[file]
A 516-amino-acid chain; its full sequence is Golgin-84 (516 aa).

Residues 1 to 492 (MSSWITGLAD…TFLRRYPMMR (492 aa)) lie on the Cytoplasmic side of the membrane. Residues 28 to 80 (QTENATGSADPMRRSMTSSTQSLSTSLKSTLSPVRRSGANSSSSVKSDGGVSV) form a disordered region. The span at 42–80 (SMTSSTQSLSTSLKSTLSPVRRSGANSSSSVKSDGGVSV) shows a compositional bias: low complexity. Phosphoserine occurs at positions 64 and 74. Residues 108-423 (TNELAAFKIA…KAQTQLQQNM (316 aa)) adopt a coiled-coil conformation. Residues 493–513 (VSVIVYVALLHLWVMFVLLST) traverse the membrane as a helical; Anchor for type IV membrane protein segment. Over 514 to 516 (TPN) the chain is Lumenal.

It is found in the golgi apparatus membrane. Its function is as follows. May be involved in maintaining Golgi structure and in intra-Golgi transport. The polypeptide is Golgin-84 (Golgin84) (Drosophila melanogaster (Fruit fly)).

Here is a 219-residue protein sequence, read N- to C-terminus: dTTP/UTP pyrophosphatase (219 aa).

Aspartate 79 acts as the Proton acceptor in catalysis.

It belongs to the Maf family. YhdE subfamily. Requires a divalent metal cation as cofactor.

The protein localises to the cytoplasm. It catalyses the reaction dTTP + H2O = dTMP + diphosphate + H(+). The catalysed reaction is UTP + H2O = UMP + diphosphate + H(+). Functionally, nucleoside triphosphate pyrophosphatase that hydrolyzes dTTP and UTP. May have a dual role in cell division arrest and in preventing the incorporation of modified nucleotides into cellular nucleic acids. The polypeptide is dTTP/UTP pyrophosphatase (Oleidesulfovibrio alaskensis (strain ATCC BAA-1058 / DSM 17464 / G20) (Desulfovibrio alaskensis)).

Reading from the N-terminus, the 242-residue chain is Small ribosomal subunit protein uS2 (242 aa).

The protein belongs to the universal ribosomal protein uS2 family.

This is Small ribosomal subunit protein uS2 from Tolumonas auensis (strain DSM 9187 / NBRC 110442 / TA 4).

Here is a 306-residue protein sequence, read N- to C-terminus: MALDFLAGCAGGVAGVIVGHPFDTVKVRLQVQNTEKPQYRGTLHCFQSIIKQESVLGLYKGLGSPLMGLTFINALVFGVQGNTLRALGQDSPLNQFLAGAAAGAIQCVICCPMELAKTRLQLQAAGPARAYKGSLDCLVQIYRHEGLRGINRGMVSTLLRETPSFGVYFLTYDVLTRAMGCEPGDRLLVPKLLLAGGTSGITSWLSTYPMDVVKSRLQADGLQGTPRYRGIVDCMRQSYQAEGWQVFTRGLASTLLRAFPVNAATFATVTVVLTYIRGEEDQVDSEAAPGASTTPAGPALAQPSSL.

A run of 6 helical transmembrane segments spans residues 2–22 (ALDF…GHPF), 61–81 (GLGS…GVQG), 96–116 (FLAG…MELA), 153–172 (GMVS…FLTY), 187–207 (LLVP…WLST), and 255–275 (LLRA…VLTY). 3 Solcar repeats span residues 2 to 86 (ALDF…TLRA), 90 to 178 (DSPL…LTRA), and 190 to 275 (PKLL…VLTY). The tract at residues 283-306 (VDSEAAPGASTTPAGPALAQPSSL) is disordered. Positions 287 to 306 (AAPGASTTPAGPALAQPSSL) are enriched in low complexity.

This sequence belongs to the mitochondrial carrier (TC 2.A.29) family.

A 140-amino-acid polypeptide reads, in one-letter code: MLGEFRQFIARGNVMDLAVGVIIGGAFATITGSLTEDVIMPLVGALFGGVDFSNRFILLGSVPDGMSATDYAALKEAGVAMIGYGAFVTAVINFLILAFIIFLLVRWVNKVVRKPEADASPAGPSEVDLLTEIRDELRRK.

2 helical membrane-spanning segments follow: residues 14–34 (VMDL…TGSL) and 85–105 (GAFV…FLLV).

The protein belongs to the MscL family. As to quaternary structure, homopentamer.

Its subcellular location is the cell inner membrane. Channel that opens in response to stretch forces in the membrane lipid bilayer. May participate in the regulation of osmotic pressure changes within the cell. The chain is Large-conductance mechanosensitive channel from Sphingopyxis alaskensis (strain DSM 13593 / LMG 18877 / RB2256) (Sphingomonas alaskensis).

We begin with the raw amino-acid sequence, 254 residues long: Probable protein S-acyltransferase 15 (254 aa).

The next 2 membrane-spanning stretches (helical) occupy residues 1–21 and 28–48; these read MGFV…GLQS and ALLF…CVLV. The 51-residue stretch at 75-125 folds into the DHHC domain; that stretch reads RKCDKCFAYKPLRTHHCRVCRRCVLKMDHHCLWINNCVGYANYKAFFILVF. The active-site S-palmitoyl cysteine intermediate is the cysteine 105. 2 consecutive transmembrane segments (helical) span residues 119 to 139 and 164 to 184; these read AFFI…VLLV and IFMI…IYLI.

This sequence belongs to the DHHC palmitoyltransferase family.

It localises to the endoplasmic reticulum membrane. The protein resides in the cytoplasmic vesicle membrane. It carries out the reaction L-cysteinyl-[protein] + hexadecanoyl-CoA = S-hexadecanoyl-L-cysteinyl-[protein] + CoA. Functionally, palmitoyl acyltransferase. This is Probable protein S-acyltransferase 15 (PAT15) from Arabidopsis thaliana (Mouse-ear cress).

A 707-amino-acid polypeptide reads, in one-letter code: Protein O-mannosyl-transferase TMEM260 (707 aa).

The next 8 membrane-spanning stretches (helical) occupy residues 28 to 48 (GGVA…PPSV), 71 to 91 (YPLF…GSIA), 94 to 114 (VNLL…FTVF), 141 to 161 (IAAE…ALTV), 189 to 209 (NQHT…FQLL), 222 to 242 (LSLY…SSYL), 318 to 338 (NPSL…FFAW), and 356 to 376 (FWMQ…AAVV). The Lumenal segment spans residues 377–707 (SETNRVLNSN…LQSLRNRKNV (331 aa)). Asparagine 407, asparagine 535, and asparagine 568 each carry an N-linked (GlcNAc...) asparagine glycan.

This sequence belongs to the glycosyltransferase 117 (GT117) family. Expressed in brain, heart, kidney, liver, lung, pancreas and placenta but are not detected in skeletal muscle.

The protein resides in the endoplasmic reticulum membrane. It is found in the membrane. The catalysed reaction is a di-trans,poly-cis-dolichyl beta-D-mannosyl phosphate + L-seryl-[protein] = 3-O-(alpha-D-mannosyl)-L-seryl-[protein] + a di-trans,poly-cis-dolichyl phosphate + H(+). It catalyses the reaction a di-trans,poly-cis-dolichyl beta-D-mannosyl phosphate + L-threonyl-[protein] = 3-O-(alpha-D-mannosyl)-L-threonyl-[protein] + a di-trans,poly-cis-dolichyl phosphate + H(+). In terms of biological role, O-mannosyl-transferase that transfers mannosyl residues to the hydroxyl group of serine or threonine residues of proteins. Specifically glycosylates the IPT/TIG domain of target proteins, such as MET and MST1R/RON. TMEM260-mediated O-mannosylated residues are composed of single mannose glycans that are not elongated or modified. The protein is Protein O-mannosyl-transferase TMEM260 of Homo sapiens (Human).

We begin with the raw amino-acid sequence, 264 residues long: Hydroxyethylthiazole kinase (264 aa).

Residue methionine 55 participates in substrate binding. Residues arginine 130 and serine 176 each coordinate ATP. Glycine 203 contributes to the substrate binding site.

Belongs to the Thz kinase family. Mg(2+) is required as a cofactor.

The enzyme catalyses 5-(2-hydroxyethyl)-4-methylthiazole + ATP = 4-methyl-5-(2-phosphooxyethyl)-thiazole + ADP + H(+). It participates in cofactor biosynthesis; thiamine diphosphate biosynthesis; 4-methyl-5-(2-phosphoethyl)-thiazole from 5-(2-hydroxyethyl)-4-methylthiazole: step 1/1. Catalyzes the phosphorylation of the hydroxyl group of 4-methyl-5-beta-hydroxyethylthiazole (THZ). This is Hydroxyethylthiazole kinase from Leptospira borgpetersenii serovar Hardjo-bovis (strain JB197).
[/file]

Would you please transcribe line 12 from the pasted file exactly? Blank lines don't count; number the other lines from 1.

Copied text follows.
A run of 6 helical transmembrane segments spans residues 2–22 (ALDF…GHPF), 61–81 (GLGS…GVQG), 96–116 (FLAG…MELA), 153–172 (GMVS…FLTY), 187–207 (LLVP…WLST), and 255–275 (LLRA…VLTY). 3 Solcar repeats span residues 2 to 86 (ALDF…TLRA), 90 to 178 (DSPL…LTRA), and 190 to 275 (PKLL…VLTY). The tract at residues 283-306 (VDSEAAPGASTTPAGPALAQPSSL) is disordered. Positions 287 to 306 (AAPGASTTPAGPALAQPSSL) are enriched in low complexity.